Generative AI in the classroom 

At a recent symposium hosted by McGill, more than 100 higher-education and industry leaders gathered to discuss artificial intelligence’s impact and applications

With generative AI tools readily available to students, student assessment was a recurrent topic of discussion at a bilingual, two-day symposium hosted by McGill last month in partnership with Google and the Pôle interordres de Montréal.

EduGenAI: Shaping Tomorrow’s Learning with Generative AI attracted more than 100 higher-education and industry leaders for wide-ranging presentations, panel discussions and workshops exploring the evolving role of generative AI in the classroom.

“The generative AI tools that have proliferated over the past 18 months have raised complex and urgent questions for higher education,” said Eric D. Kolaczyk, Director of McGill’s Computational and Data Systems Initiative (CDSI) and a professor in the Department of Mathematics and Statistics.

“This symposium fostered engaging discussions among stakeholders across disciplines and institutions, underscoring how salient an issue this is in our community, and emphasizing the need for ongoing dialogue.”

Developing critical thinking skills

Professor Jasmin Chahal of the Department of Microbiology and Immunology at McGill shared her experience incorporating the use of generative AI tools into her course assignments.

“I don’t want students to take things at face value, I want them to think about what they’re reading and develop their critical thinking skills,” Chahal said.

In one of her courses, designed for those in the first year of their major, Chahal asked her students to use a prompt she provided to generate a paragraph of text in ChatGPT and provide three in-text citations and references.

“They had to determine whether the references were reliable and why or why not,” she said. “It’s important that students know how to use these tools and understand their benefits as well as their weaknesses.”

Robert Stephens, Professor of Humanities and Philosophy at Dawson College agreed that “it’s worthwhile to bring these tools into the classroom and show students where they are useful and where they are not,” but highlighted the implications of the technology for student assessments.

“That also means it will be important to be more creative with assessments to ensure students still have to use their own non-AI-assisted powers themselves at times. In some cases, this may involve a total reworking of assessments and the way students are evaluated,” he said.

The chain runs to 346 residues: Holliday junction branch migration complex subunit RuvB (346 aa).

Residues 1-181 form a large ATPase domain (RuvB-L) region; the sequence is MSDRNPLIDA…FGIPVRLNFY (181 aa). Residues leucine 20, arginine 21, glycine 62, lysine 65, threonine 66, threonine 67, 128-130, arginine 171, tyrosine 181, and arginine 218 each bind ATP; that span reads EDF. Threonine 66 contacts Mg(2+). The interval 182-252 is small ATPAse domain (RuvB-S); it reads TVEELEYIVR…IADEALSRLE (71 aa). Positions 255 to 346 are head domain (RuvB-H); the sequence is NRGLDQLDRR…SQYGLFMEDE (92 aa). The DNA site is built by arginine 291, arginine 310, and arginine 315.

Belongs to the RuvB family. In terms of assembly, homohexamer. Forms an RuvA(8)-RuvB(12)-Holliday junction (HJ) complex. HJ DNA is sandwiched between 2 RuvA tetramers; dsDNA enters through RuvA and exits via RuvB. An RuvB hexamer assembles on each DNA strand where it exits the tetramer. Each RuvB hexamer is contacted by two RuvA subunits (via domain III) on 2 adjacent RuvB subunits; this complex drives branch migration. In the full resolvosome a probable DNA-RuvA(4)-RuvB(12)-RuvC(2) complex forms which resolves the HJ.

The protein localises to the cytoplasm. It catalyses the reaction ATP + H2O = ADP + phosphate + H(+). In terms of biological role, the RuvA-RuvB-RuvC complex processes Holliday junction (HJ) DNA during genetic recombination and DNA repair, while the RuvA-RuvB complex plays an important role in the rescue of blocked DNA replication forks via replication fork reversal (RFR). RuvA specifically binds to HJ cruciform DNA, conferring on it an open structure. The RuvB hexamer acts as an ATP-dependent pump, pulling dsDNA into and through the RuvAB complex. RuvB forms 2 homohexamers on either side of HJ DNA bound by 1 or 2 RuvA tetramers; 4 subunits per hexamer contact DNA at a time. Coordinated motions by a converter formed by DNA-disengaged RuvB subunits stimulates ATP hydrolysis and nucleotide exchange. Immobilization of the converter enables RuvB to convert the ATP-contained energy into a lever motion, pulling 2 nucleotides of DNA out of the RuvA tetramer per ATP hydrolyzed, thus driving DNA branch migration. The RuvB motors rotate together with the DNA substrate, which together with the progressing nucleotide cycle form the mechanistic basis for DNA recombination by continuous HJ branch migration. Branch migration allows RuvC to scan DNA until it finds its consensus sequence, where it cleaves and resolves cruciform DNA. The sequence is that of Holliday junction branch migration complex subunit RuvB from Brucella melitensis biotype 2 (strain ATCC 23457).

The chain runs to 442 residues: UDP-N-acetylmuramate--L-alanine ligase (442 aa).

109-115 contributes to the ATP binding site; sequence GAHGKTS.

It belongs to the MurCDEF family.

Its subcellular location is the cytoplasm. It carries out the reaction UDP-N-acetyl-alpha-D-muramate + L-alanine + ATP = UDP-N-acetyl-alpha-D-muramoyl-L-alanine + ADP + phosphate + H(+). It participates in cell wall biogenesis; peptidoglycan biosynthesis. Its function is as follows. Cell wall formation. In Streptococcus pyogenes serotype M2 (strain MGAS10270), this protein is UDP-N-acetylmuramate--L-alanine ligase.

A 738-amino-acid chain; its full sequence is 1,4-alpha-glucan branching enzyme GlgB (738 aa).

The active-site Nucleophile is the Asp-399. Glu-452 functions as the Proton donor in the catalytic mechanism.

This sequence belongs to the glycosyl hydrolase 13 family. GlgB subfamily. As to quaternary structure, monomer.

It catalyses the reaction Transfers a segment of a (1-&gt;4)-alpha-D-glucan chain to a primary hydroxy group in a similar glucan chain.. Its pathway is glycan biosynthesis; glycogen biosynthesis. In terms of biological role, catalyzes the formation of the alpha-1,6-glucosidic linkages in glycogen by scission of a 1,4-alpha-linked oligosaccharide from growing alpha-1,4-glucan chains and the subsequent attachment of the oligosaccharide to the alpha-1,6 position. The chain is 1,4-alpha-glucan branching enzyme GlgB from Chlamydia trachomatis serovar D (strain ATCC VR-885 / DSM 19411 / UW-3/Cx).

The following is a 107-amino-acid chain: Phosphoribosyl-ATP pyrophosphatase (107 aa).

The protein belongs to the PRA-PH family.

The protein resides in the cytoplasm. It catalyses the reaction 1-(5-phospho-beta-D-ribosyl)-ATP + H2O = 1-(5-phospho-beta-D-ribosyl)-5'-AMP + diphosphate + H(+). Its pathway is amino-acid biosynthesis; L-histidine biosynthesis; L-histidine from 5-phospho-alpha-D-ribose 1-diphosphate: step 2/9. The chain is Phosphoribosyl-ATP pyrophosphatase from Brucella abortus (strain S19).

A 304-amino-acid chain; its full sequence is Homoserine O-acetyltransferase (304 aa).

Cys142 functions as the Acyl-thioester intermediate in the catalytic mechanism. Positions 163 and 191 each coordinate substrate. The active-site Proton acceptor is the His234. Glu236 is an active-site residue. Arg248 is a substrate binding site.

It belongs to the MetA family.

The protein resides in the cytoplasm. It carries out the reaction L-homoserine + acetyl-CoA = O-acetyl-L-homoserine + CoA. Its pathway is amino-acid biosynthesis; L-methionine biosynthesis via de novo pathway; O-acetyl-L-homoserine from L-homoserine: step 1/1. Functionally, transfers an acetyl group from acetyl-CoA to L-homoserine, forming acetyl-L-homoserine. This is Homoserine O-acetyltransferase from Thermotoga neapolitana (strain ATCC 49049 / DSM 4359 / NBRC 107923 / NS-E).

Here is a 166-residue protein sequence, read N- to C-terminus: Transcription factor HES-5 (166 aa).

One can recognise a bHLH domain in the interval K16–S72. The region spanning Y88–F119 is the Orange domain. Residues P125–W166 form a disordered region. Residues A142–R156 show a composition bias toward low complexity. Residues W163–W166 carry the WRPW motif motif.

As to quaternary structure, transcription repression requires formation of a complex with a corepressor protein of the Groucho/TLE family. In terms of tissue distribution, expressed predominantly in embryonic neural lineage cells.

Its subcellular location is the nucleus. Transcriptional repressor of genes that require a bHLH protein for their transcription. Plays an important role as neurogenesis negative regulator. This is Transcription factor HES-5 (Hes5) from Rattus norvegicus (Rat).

Potential to enrich lives, promote lifelong learning

For Samira Abbasgholizadeh Rahimi, co-director of the McGill Collaborative for AI & Society (McCAIS), Canada Research Chair in Advanced Digital Primary Health Care and Assistant Professor at McGill and Mila-Quebec AI Institute, it’s important not only to ensure that AI is taught to the next generation of students, but also to better educate the public:

“AI should also be promoted to citizens in broader society, so they understand what AI is and what it isn’t and can therefore form better decisions,” she said, noting that “AI has the potential to enrich and promote education and lifelong learning.”

Advocating for what he called a “middle path,” neither overly sanguine nor overly pessimistic, Professor Adam Dubé of the Faculty of Education said that technology, including AI, doesn’t inherently alter learning.

“Generative AI is not a game changer,” he said. “It’s just another piece on the board, and we need to make the right moves.”

Continuing the dialogue

The symposium, an initiative of McGill’s School of Continuing Studies, Computational and Data Systems Initiative (CDSI), and Teaching and Learning Services, included a workshop at the headquarters of Google Montréal. Vincent Lecuyer, a Pre-Sales Engineering Specialist at Google Cloud and a member of the Google for Education program in Quebec, and Rihana Msadek, an AI Customer Engineer at Google, led discussions around generative AI and other key trends driving the future of education.  The keynote speech, delivered by leading AI researcher Professor Doina Precup of the McGill School of Computer Science, delved into the development and training of AI models.

The symposium was made possible through the support of the Pôle interordres de Montréal (PIM), explained Nabil Beitinjaneh, program coordinator for Data Science and Data Analytics programs at the School of Continuing Studies and one of the organizers of the event.

“We plan to continue the dialogue with our participating Montréal CEGEPs and universities through the PIM,” Beitinjaneh said. “Generative AI is here, and we will work together to understand its limitations and build on its advantages, incorporating it into our educational toolkit to upskill and reskill both students and educators.”

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